Sports and Fitness: Hands-On Health
Inspect your dog’s muscles to evaluate its fitness level.
M. Christine Zink, Ph.D., D.V.M.
Everyone is more conscious of health these days. With long hours spent facing computers and busy lifestyles reducing the available time for exercise, many of us find ourselves tipping the scale from fitter to fatter. Of course our dogs, true companions in every way, gladly join us in our sedentary lifestyle.
Luckily, most dogs are more than happy to exercise by chasing a ball, going for a walk or running around the yard – activities you can manage even after a long and stressful day at work. But with all the different sizes and shapes of dogs to consider, how do you know how much exercise your dog needs? It’s easy if you perform two simple tests – one for fatness and one for fitness.
Can’t pinch an inch
Even dogs of the same breed vary greatly in size and muscularity, so weighing your dog on a scale isn’t a useful way to determine if it’s overweight. A more informative test involves feeling the thickness of the layer of fat under the skin.
To do this, place your thumb and index finger over your dog’s last few ribs, just below the spine, where the rib cage meets the flank. Press your thumb and index finger down toward the ribs below and grab as much tissue as possible, pulling it up into a tent between your fingers. Then loosen your grip just a little. The first thing that will slip between your thumb and index finger will be the layer of subcutaneous (under the skin) fat.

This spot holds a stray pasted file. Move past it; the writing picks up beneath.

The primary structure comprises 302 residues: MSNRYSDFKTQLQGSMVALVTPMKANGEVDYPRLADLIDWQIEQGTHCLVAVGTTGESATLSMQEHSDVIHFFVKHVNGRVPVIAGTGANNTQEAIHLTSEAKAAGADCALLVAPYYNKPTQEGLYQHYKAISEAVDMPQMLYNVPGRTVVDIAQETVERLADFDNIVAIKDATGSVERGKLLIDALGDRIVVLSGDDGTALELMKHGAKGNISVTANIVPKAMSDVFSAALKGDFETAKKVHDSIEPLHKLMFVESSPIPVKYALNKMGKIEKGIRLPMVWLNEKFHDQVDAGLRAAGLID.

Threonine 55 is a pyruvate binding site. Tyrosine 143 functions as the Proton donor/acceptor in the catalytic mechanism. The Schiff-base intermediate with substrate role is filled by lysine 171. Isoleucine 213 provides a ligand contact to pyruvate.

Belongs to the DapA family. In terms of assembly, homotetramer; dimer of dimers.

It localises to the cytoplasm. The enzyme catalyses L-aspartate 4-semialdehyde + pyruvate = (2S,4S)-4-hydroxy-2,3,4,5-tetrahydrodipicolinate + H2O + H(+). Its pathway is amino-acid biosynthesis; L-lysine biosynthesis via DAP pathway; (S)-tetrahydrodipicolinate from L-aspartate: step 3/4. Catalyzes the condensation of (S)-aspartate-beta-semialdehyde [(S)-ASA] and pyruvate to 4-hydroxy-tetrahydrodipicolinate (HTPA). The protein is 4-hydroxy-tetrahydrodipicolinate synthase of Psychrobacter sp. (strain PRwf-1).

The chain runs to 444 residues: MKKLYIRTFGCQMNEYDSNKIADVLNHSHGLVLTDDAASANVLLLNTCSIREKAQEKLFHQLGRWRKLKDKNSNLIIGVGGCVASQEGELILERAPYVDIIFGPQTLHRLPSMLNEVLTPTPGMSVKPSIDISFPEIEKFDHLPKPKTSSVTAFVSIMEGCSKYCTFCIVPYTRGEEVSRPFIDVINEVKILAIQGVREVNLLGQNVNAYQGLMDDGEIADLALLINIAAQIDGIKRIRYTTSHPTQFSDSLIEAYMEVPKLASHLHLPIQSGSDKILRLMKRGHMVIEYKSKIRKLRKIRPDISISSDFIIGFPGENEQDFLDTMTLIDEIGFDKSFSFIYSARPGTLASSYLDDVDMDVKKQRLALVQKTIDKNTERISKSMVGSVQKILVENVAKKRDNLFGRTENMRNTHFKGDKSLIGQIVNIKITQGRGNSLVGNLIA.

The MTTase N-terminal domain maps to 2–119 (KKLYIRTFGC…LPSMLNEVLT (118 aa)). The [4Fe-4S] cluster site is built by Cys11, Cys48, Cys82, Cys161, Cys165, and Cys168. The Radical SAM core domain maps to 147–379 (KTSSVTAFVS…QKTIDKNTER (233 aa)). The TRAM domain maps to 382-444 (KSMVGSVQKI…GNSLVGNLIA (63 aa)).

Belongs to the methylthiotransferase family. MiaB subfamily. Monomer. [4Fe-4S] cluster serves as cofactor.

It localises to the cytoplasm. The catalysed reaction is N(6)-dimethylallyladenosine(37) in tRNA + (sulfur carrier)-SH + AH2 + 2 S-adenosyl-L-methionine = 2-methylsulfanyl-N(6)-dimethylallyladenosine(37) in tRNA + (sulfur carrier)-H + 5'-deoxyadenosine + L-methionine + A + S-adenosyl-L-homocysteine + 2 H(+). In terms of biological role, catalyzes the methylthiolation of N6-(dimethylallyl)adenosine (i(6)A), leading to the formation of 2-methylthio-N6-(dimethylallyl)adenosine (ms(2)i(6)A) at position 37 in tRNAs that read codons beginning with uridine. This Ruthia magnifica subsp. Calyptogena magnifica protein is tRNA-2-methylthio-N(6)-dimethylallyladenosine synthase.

In a healthy dog, that layer of subcutaneous fat should be as thin as a piece of tissue paper. That way, your dog isn’t carrying around extra pounds of needless weight, adding to the stresses on the bones, muscles and cardiovascular system. Need incentive to keep your dog in trim condition? Studies have shown that dogs that are kept lean live longer and have fewer health problems than overweight dogs.
Want to read the full story? Pick up the October 2010 issue of DOG WORLD today, or subscribe to receive the best dog articles, dog news, and dog information every month!
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